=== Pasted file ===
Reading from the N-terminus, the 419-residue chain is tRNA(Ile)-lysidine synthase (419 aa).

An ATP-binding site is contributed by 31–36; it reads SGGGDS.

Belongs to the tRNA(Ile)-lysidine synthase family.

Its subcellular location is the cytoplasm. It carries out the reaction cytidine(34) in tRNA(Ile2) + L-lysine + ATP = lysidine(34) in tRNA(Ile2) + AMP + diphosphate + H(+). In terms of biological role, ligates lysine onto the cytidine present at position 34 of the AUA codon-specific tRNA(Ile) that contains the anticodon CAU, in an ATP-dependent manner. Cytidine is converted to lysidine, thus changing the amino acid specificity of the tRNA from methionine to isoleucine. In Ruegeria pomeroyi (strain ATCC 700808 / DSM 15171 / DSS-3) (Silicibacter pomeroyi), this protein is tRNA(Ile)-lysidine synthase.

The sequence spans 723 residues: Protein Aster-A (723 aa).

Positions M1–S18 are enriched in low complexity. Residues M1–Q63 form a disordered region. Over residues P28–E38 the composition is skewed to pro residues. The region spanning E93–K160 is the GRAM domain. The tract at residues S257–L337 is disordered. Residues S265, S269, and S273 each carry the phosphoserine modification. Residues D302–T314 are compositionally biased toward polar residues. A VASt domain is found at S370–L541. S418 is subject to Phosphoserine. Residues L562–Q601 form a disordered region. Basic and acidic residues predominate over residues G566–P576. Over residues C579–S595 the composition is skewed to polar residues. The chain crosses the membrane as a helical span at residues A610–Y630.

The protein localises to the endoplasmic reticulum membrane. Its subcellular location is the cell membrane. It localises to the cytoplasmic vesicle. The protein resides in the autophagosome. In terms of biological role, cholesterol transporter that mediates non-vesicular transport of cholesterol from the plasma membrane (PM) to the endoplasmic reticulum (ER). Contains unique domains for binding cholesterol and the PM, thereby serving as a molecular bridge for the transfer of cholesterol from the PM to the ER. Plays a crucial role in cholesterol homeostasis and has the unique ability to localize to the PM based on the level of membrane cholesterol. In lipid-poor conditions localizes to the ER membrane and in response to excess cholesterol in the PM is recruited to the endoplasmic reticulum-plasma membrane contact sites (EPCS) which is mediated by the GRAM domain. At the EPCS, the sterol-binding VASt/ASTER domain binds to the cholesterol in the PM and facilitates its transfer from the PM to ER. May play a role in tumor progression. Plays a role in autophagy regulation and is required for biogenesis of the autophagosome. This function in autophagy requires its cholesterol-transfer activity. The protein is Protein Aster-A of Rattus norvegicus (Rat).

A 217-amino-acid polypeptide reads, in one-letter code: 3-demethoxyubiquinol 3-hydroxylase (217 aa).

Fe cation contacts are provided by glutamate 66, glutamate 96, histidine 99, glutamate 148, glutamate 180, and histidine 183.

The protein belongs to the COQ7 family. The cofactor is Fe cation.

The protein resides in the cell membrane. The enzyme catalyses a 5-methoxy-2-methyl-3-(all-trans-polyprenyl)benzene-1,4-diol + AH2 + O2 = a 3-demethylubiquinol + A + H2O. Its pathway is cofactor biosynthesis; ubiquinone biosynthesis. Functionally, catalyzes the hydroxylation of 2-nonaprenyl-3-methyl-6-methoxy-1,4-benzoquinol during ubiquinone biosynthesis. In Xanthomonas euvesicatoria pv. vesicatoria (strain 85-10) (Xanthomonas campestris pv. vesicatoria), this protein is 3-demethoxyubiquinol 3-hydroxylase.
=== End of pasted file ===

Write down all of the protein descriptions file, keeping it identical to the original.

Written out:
Reading from the N-terminus, the 419-residue chain is tRNA(Ile)-lysidine synthase (419 aa).

An ATP-binding site is contributed by 31–36; it reads SGGGDS.

Belongs to the tRNA(Ile)-lysidine synthase family.

Its subcellular location is the cytoplasm. It carries out the reaction cytidine(34) in tRNA(Ile2) + L-lysine + ATP = lysidine(34) in tRNA(Ile2) + AMP + diphosphate + H(+). In terms of biological role, ligates lysine onto the cytidine present at position 34 of the AUA codon-specific tRNA(Ile) that contains the anticodon CAU, in an ATP-dependent manner. Cytidine is converted to lysidine, thus changing the amino acid specificity of the tRNA from methionine to isoleucine. In Ruegeria pomeroyi (strain ATCC 700808 / DSM 15171 / DSS-3) (Silicibacter pomeroyi), this protein is tRNA(Ile)-lysidine synthase.

The sequence spans 723 residues: Protein Aster-A (723 aa).

Positions M1–S18 are enriched in low complexity. Residues M1–Q63 form a disordered region. Over residues P28–E38 the composition is skewed to pro residues. The region spanning E93–K160 is the GRAM domain. The tract at residues S257–L337 is disordered. Residues S265, S269, and S273 each carry the phosphoserine modification. Residues D302–T314 are compositionally biased toward polar residues. A VASt domain is found at S370–L541. S418 is subject to Phosphoserine. Residues L562–Q601 form a disordered region. Basic and acidic residues predominate over residues G566–P576. Over residues C579–S595 the composition is skewed to polar residues. The chain crosses the membrane as a helical span at residues A610–Y630.

The protein localises to the endoplasmic reticulum membrane. Its subcellular location is the cell membrane. It localises to the cytoplasmic vesicle. The protein resides in the autophagosome. In terms of biological role, cholesterol transporter that mediates non-vesicular transport of cholesterol from the plasma membrane (PM) to the endoplasmic reticulum (ER). Contains unique domains for binding cholesterol and the PM, thereby serving as a molecular bridge for the transfer of cholesterol from the PM to the ER. Plays a crucial role in cholesterol homeostasis and has the unique ability to localize to the PM based on the level of membrane cholesterol. In lipid-poor conditions localizes to the ER membrane and in response to excess cholesterol in the PM is recruited to the endoplasmic reticulum-plasma membrane contact sites (EPCS) which is mediated by the GRAM domain. At the EPCS, the sterol-binding VASt/ASTER domain binds to the cholesterol in the PM and facilitates its transfer from the PM to ER. May play a role in tumor progression. Plays a role in autophagy regulation and is required for biogenesis of the autophagosome. This function in autophagy requires its cholesterol-transfer activity. The protein is Protein Aster-A of Rattus norvegicus (Rat).

A 217-amino-acid polypeptide reads, in one-letter code: 3-demethoxyubiquinol 3-hydroxylase (217 aa).

Fe cation contacts are provided by glutamate 66, glutamate 96, histidine 99, glutamate 148, glutamate 180, and histidine 183.

The protein belongs to the COQ7 family. The cofactor is Fe cation.

The protein resides in the cell membrane. The enzyme catalyses a 5-methoxy-2-methyl-3-(all-trans-polyprenyl)benzene-1,4-diol + AH2 + O2 = a 3-demethylubiquinol + A + H2O. Its pathway is cofactor biosynthesis; ubiquinone biosynthesis. Functionally, catalyzes the hydroxylation of 2-nonaprenyl-3-methyl-6-methoxy-1,4-benzoquinol during ubiquinone biosynthesis. In Xanthomonas euvesicatoria pv. vesicatoria (strain 85-10) (Xanthomonas campestris pv. vesicatoria), this protein is 3-demethoxyubiquinol 3-hydroxylase.